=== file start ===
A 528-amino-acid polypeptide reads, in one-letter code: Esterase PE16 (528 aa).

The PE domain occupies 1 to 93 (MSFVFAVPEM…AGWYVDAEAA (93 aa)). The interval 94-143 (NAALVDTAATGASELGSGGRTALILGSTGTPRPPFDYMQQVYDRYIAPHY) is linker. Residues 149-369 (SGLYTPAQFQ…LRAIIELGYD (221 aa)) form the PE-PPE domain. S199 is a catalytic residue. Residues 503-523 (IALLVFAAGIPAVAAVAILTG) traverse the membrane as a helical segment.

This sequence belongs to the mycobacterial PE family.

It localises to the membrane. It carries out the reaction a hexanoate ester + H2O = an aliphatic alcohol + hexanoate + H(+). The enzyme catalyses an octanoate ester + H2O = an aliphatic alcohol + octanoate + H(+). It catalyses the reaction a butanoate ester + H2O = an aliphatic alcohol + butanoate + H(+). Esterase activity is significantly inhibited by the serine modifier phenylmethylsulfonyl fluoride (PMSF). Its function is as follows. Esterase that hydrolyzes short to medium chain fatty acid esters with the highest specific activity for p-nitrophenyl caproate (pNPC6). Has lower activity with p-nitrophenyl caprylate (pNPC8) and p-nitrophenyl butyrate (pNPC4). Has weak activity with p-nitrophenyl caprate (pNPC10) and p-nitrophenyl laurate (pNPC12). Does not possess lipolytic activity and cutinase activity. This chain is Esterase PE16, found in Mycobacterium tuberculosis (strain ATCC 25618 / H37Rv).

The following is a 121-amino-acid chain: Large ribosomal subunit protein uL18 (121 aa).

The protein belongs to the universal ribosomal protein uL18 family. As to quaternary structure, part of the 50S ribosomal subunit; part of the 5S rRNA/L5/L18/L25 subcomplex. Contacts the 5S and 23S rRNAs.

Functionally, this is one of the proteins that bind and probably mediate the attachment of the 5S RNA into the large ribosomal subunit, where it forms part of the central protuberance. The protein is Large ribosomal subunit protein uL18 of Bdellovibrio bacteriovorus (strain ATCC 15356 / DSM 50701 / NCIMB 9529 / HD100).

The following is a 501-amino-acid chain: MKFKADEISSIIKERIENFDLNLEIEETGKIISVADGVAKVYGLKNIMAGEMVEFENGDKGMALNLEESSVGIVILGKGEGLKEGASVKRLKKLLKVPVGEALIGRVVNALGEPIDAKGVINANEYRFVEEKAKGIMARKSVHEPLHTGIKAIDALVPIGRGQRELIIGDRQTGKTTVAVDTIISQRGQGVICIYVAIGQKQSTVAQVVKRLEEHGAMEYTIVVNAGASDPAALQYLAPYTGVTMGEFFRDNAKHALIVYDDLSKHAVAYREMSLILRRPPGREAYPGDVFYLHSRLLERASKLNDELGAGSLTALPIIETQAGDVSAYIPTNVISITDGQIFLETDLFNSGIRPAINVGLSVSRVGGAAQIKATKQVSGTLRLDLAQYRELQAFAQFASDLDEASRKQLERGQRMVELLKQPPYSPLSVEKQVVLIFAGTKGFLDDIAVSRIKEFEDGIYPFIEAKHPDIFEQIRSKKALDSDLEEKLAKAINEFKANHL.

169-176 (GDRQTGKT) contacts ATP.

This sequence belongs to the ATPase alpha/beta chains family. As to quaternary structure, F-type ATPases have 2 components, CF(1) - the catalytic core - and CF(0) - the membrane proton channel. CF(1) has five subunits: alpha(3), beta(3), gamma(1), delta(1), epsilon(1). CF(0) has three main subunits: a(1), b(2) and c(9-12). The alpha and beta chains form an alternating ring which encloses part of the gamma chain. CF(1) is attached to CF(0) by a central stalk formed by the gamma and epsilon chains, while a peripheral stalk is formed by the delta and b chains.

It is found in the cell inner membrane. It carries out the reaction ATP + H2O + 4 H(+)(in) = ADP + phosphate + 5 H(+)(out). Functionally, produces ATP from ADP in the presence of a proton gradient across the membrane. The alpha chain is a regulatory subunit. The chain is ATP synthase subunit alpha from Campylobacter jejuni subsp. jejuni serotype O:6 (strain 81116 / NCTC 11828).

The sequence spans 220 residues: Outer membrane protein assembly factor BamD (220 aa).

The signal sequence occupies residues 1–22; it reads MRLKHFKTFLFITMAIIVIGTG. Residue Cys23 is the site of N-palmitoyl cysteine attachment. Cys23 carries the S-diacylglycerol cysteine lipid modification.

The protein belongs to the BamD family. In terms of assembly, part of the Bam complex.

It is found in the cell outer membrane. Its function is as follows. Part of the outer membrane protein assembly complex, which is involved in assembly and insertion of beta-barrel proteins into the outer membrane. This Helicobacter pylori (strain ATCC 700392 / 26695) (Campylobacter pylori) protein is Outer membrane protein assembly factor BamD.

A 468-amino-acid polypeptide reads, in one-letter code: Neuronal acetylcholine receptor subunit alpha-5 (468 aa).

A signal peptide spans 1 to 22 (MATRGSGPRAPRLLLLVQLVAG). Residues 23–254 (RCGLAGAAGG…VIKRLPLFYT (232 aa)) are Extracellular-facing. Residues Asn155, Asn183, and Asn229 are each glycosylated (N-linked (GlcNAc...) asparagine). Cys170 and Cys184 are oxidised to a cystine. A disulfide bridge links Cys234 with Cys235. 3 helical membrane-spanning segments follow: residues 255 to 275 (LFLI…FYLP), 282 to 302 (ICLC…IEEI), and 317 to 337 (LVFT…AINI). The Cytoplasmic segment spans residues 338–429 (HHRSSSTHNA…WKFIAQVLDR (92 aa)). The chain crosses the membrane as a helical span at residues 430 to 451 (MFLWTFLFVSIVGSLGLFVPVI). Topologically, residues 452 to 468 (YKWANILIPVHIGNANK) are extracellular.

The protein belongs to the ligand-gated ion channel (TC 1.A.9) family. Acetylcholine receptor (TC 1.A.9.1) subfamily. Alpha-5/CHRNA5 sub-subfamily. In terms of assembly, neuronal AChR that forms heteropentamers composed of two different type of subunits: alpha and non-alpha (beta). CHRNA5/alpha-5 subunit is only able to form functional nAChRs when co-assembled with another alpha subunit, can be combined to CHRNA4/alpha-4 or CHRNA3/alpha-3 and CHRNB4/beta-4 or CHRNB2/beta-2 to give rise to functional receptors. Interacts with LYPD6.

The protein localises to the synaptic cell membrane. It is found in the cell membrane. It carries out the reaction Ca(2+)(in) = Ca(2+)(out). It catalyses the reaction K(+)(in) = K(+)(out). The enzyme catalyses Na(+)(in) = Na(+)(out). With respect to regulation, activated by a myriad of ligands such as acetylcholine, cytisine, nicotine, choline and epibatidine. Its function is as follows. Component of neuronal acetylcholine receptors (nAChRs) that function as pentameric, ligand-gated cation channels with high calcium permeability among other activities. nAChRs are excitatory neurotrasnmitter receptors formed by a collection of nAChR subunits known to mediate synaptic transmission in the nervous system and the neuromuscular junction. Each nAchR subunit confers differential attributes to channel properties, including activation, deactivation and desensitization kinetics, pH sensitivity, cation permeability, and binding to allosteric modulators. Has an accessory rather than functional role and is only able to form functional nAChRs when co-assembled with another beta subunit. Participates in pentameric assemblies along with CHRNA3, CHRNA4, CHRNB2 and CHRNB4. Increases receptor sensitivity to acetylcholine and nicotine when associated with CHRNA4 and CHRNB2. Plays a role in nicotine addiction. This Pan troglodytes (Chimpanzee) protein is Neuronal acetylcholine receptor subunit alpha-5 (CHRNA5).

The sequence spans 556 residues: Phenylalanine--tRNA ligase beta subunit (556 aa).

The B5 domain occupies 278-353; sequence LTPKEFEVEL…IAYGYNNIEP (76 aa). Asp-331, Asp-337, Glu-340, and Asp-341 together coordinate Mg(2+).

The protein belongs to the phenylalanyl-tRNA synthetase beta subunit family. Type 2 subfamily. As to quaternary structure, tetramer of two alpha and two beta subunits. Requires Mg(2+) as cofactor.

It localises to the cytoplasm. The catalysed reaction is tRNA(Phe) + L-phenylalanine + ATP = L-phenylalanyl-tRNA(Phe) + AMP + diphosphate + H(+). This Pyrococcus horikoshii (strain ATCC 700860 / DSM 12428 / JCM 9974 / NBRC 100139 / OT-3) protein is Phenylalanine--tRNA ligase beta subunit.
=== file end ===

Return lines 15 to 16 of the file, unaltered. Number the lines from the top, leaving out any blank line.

It is found in the cell outer membrane. Its function is as follows. Part of the outer membrane protein assembly complex, which is involved in assembly and insertion of beta-barrel proteins into the outer membrane. This Helicobacter pylori (strain ATCC 700392 / 26695) (Campylobacter pylori) protein is Outer membrane protein assembly factor BamD.

A 468-amino-acid polypeptide reads, in one-letter code: Neuronal acetylcholine receptor subunit alpha-5 (468 aa).